Despite being a freshman, Kendall Appelbaum has already established herself as one of the most tenacious players on the Oswego State women’s hockey team.
She has performed well in her first season with the Lakers, having recorded with 11 points so far this season, making her the leading freshman scorer.
Appelbaum first laced up the skates when she was 3-years-old in her home town of Eden, just south of Buffalo under the influence of her father and uncles. Her dad played and Appelbaum said she wanted to follow in his footsteps
Applebaum grew up playing for the Nichols School in Buffalo, the same team that produced teammate Bridget Smith, a junior goaltender for the Lakers. Appelbaum also played on a travel team, the Buffalo Bisons, which contributed to Oswego State’s roster with senior defender Chelsea Hunt and freshman Ashley Lyman.
Since Appelbaum knew she wanted to play hockey since she was younger, she knew she wanted to keep playing in college.
“Pretty early, as a freshman I was considering it since most girls on my team went on to play college hockey,” Appelbaum said.
But Appelbaum did not want to go to her father’s alma mater, Lake Forest College, and wanted to go on her own journey, which brought her to Oswego State.
“I just liked it a lot better here,” Appelbaum said of her new home. “It’s a better team, a better atmosphere and has a really cool rink.”
Appelbaum is an impact player for the Lakers. She has a team-high five power play goals on offense and also embraces the dirty work required for a defender, especially in the physical ECAC West conference.
“I love being a defender and protecting my goalie, but I also love getting gritty and putting the puck in the net,” Appelbaum said.
Apart from being a strong offensive force on the team this year, it is her versatility and ability to adapt to a different position that has earned her more time on the ice despite a crowded Oswego State bench.
“She (head coach Diane Dillon) has been throwing me back and forth because I have been successful on both (sides of the ice),” Appelbaum said. “Earlier in practice, I was at D, when last game I played forward throughout the entire game.”
The 5-foot-9-inch right-handed defender and forward has been a wrecking ball throughout the season, playing with a physical presence in the defensive zone that rivals her offensive prowess.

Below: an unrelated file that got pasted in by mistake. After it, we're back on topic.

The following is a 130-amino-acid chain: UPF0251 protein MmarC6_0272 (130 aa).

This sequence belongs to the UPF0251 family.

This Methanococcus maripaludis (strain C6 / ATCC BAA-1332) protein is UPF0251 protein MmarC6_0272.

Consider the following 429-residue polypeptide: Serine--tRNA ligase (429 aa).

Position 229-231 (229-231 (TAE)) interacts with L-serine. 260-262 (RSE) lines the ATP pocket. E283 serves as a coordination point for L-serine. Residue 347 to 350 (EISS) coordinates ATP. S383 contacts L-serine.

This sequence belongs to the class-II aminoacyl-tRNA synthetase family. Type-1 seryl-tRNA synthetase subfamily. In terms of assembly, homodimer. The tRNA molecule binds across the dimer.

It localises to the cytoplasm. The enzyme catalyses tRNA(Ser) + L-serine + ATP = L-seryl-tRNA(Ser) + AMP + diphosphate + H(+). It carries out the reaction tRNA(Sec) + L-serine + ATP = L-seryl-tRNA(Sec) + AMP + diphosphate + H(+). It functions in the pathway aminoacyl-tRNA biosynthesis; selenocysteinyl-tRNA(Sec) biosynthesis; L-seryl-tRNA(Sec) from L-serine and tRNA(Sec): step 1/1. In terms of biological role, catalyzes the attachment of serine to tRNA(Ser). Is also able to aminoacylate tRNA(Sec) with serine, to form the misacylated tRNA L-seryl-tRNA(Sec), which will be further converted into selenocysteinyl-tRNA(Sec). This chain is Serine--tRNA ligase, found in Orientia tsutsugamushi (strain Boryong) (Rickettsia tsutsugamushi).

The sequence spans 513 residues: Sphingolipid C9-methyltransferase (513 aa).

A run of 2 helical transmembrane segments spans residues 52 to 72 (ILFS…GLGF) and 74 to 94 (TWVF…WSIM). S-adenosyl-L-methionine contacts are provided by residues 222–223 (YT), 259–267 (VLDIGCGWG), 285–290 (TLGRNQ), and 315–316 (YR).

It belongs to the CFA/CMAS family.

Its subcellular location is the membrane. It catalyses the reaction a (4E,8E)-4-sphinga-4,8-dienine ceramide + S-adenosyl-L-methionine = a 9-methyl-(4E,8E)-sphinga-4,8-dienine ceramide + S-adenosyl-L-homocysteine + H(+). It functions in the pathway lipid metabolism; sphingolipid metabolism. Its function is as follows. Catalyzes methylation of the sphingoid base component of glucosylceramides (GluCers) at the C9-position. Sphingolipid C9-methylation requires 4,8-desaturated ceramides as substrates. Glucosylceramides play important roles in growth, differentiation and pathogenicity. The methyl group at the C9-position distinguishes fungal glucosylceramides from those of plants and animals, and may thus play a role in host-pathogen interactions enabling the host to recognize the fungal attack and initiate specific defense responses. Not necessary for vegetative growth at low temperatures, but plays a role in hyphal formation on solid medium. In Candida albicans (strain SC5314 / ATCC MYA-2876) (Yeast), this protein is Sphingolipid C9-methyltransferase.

Appelbaum was hesitant to talk about herself, but was quick to acknowledge her teammates and the chemistry they have formed as the main reason for her success.
“I think that everyone has become super comfortable together,” Appelbaum said. “Everyone has just come together so well. Even with the injuries and the switching up of the lines, everyone has adapted so well. Everyone has grown as players, all of us.”
Off the ice, Applebaum takes part in much more laid-back activities as an art major. However, she is not sure if she will continue down that path.
“I don’t know what yet, I’m taking all gen-eds now but I love photography,” Appelbaum said. “I was taking drawing and all that but I don’t really like that stuff so I’ll probably minor in photography.”
Appelbaum spends most of time on the ice and training in an effort to become a better player and help the team reach its championship aspirations.
“I want to get faster and stronger, both mentally and physically,” Appelbaum said. “I want to bring the team success and maybe bring home a national championship.”
Appelbaum said the dream of a championship is not too far off considering the recent success of the team and the continuing improvement of the younger players on the roster.
Applebaum also hinted that she wants to become a captain before her time at Oswego State is up, although she knows the responsibility and the honor are not easily bestowed.
However, with her work ethic and skills on the ice, Appelbaum may be on the fast track to becoming a leader for the young Oswego State team.